Friday, September 02, 2005
What Does Bush Think...?
The brain is divided into , roughly, three parts: the reticular, the limbic and the frontal or cortical regions. The first rules the Wide World of Wrestling, the second rules the Desperate Housewives and the third rules PBS--on its better days. Of course there is overlap of the regions, especially when it comes to the complicated socio-cultural aspects of death, sex and syntax. Michel Foucault invented a shorthand for measuring the personality of social leadership: how they view their enemies.
I just got done watching C-SPAN for an hour of George Bush travelling the hurrican devastated Gulf Region. I only watched sporatically as I was broiling toast and cheese for dinner, but here is what I saw. George Bush first in Alabama rehearsing the talking points to be made at all the stops including Biloxi, Mississippi and New Orleans. There were six points he repeated:
1. This was a heckuva a storm, but not the worst in history
2. We'll rebuild better than before
3. We will do a better job than we have done up to now
4. Thanks to all the courageous people and politicians
5. Give cash to the Salvation Army and the Red Cross
6. Faith-based and Community-based organizations will lead the way
These were not bad things for people to hear. They were not particularly meaningful, either--except to reassure his base, which doubtless is a major objective in the rescue effort over the next days. There was plenty of touching and affecting footage of Bush mingling with people (I am an admitted sucker for such things and Bush does it well). Afterward I wondered: what does this guy really think about when he is alone?
Is George Bush like most of the other contemporary presidents, save Reagan, who were Presidents having a 'cortical dominant' nature? These presidents possessed a sense of the history of the office. So I wondered, does Bush whisper to the ghosts of Washington, Jefferson and Adams when alone? Does he converse with their portraits? Does he ponder the consequences of even his smallest word? Surely Bush has noticed that when he sneezes, noses are wiped in London, Islamabad and Tel Aviv. Does that humble him? Does it fill him with awe?
Does George Bush marvel at the machinery he commands? Does he have a childlike sense of wonder at the science, technology or the telos of the institutions under his control? There is a wonderful story of Richard Nixon sneaking out of the White House in the middle of the night to engage a group of young anti-war demonstrators in discussion. Nixon was motivated by the notion that if only he could talk to these young people they would see that he was neither the monster nor the fool that the 'liberal' media made him out to be. A friend of mine, who told me this story, remarked: "...can you imagine being with a group of buddies, lying around in sleeping bags--maybe after smoking a joint-- and all of a sudden, out of the fog comes Richard Nixon wanting to talk to you?" Even Nixon, famous for his insularity, found the White House stifling. This is a 'frontal lobe' president. In Nixon's case, there was a lot of serotonin reuptake in the mix, but he was definitely a dominant frontal lobe President. The Motto of the Frontal Lobites: "Keep your friends close and your enemies closer"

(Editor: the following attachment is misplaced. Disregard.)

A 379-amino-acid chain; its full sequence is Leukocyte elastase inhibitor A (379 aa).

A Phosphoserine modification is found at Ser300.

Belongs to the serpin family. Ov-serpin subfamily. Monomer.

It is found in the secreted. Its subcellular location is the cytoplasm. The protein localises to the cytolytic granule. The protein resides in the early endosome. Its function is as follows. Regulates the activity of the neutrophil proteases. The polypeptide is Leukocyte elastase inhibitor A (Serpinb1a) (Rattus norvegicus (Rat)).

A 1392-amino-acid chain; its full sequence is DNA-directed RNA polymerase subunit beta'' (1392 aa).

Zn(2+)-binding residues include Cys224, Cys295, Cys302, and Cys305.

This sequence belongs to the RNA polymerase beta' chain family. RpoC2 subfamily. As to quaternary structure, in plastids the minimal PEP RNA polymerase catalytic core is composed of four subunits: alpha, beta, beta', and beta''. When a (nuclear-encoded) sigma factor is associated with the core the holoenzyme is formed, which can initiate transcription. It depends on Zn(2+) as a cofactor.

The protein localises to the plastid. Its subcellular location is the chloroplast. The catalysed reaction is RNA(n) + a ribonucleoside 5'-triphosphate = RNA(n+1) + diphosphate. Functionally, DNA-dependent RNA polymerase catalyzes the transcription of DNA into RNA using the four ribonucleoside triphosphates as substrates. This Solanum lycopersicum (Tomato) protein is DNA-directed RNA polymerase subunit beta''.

Or is George Bush more like Paris Hilton? In such a 'limbic-dominant' presidency, George would be spending his down time NOT thinking. Hell, he spends almost 6 hours a day thinking, give a guy a break! At such times, he plays Yahtzee with Laura or watches a DVD. It's not likely Bush has any hobbies...certainly not reading or writing...so, the avoidance of thinking must be a challenge. When he does think, the limbic president would be contemplating who is up and who is down; who can be trusted, who can't. Limbics love gossip, drama and tend to be borderline personalities. The Limbics Motto: "The enemy of my enemy is my friend"
Or is our President really Slobogeorge Milosobush, the 'reticular-dominant' fascist eeking out reason from the brain stem? They say: "fuck the enemy"
The generous conclusion is that George W. Bush is a melange of all three personalities. But really...what DOES George Bush think about when he is all alone?
My Motto: "We Have Met The Enemy and He Is Us"